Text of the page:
This year has been absolutely fabulous for albums. The single has become an odd artefact — often an online download or video, without a B-side or physical release. But the album endures. It’s been really hard to pick a top 10 — so, like Spinal Tap, I’ve had to turn the dial up to 11.
Albums in this top 11 are mainly by artists that I’ve enjoyed at gigs. That cuts out performers who are more international or more “successful” so only play mega-shows that I wouldn’t be able to get tickets for, and I’ve left out performers who I felt let themselves down live. Some miss out because of band clash — I just couldn’t see them live this year because of other gigs on the same day, so I’m not putting their albums in my chart.
Honourable mentions that didn’t make it into the 11: Lester Square ‘Carcass’; Lucy Rose ‘Something’s Changing’; The Fall ‘New Facts Emerge’; Taylor Swift ‘Reputation’; Lorde ‘Melodrama’; Stormzy ‘Gang Signs and Prayer’; LCD Soundsystem ‘American Dream’; Liars ‘TFCF’; Father John Misty ‘Pure Comedy’; Laura Marling ‘Semper Femina’; Vince Staples ‘Big Fish Theory’; Lana del Rey ‘Lust For Life’; Kendrick Lamar ‘DAMN.’; Cigarettes After Sex ‘Cigarettes After Sex’; Sparks ‘Hippopotaus’; Sleaford Mods ‘English Tapas’; Moon Duo ‘Occult Architecture Volume 1’.
The top 10 (err, 11):
11 Gary Numan ‘Savage (Songs From A Broken World)’
I couldn’t leave this out of my top albums of 2017, even though it can’t quite make it into the top 10. Its strength in having such a strong conceptual basis is also its only weakness — the concept keeps taking Numan back to similar musical and lyrical tropes, making the album feel repetitive. But it’s one of the best releases of his 22-record career, a futuristic and dystopian look at global warming that fits our troubled times only too well. The concept allows Numan to explore suffering, death, loss, waiting, God, pain and prayer — with heavy electronic music to match. See my review here.
10 Gorillaz ‘Humanz’
Great shows in Brixton and Margate brought ‘Humanz’ and the Gorillaz back catalogue to life. There’s no doubting Damon Albarn’s genius for collaboration and for spotting talent in the worlds of rap, grime and edgy R&B. The ambition and scope of ‘Humanz’ and its mix of knowing worldiness and youthful enthusiasm mean it edges in to the top 10. With 20 tracks, the double vinyl LP clocks in at almost 50 minutes, but it flies past as the guests each add their own freshness — Vince Staples, Peven Everett, Popcaan, De La Soul, Kelela, Danny Brown, the legendary and iconic Grace Jones, Kali Uchis, DRAM, Anthony Hamilton, Mavis Staples, Pusha T, Jamie Principle and Zebra Katz, Benjamin Clementine and (a personal favourite) Jenny Beth from Savages.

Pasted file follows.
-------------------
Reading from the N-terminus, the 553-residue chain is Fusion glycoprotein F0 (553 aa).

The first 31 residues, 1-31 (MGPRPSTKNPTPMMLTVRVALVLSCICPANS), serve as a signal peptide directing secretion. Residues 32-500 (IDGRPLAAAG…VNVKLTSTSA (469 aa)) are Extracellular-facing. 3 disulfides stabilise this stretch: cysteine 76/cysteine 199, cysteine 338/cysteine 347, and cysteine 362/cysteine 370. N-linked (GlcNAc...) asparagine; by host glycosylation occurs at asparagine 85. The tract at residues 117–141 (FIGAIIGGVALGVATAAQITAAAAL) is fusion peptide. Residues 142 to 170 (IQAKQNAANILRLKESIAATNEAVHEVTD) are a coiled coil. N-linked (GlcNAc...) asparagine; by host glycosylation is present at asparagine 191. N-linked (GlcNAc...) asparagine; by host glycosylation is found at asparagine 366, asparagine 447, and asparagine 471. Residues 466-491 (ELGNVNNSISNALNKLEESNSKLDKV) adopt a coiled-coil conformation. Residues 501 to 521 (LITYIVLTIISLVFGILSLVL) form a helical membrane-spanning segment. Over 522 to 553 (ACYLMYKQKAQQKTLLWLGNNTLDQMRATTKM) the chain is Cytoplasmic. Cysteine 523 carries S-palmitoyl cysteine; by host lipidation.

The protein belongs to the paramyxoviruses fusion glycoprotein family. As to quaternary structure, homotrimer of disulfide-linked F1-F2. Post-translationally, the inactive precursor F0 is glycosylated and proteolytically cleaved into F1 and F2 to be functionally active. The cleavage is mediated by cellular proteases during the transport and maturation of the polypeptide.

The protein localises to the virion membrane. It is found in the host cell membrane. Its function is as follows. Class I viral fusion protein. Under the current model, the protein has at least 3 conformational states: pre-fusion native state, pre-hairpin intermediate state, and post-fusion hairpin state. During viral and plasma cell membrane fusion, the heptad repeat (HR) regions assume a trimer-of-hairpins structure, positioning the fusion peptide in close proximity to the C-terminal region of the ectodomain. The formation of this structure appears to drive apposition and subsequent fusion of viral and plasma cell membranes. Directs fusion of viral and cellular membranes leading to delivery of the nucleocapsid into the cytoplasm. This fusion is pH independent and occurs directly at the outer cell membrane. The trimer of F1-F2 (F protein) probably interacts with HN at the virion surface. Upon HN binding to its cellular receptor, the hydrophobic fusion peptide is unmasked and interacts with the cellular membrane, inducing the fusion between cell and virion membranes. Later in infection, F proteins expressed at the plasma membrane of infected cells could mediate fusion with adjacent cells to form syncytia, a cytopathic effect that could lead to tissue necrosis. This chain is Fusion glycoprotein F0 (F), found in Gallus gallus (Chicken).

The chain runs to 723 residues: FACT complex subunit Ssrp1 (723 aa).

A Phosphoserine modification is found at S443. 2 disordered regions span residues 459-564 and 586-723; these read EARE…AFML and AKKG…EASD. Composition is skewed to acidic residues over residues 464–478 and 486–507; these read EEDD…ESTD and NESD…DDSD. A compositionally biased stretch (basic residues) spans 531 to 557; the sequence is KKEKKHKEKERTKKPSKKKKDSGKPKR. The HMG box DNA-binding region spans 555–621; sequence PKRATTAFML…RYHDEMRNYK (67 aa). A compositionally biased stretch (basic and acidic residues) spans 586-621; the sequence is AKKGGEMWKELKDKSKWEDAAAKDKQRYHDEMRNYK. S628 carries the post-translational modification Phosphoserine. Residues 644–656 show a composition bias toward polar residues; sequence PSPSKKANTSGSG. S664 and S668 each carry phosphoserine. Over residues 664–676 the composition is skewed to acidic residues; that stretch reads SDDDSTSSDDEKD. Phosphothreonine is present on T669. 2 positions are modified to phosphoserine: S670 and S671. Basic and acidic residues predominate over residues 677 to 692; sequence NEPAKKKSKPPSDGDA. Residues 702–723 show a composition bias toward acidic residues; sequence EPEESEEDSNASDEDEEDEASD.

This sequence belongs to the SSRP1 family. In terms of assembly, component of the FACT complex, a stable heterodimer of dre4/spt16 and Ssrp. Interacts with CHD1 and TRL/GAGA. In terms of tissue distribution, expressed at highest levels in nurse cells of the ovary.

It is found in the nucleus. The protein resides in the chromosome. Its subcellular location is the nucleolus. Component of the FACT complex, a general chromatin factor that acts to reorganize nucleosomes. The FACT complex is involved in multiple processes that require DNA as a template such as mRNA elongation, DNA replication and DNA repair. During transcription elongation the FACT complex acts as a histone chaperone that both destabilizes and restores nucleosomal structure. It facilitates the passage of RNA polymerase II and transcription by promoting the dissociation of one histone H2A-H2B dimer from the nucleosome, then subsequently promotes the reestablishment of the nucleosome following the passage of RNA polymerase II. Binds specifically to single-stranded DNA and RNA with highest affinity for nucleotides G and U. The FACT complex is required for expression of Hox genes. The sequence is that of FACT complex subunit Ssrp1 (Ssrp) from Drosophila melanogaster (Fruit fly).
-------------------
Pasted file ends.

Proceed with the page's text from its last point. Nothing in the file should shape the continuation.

9 Kite Base ‘Latent Whispers’
Nothing else is like Kite Base — two bass players, one singing, plus synths and drum programs. They create a heavy machine music, with incredibly melodic bass and understated vocals giving it a human touch. Patterns repeat and flow, and atmospheric electronics add breadth to the depth of the bass guitars. Some of it is quite danceable and catchy, despite the darkness and heaviness. The repetition and reiterations never tire in this brief, unique and promising contribution to the post-punk canon. See my review here.
8 St Vincent ‘MASSEDUCTION’
Expectations had been high ever since Annie Clark released her alter ego St Vincent’s eponymous fourth album in 2014. That was a breakthrough record, winning her far more fans than she’d reached before, as it perfected a highly personal interpretation of post-indie guitar and synth music, with jagged guitar breaks in the mould of Robert Fripp disrupting soaring melodies. She was propelled into the world of gossip columnists and it’s the fallout from that experience that is channeled in ‘MASSEDUCTION’. She tells sad-funny stories of prescription drug addiction, plastic surgery, loneliness and heartache, personal chaos and love. Her guitar playing is still spellbinding, veering from shredding to picking, absorbing influences from jazz to rock, riffing or engaging in mathematical patterns. She strips some tracks back, emphasising her voice and the melody, while covering others in a big fat electronic wash of synths. It’s hard to pigeonhole her jagged post-pop vision, but its singularity and the relationship between Clark and her alter ego combine to summon comparisons with the unique musical legacy and image reinventions of Prince and David Bowie.
7 Peter Perrett ‘How The West Was Won’
It’s just an amazing fact that Peter Perrett is alive and well; strong enough to write song after song that all demand to be put down on tape and listened to. This is more than a “come-back album”. It’s a debut solo album from a man who, at the age of 65, is writing lyrics that are as witty and beguiling as ever. His band The Only Ones were always outsiders during the post-punk years after 1978, older than the young DIY musicians who revitalised rock, but not wiser. For most of the past few decades, fans wondered what had happened to Perrett, often fearing that he was near death, or worse, because of drugs. Now, backed by this sons and their partners, he is a man reborn, resuscitated and rejuvenated. ‘How The West Was Won’ grows more satisfying with each listen.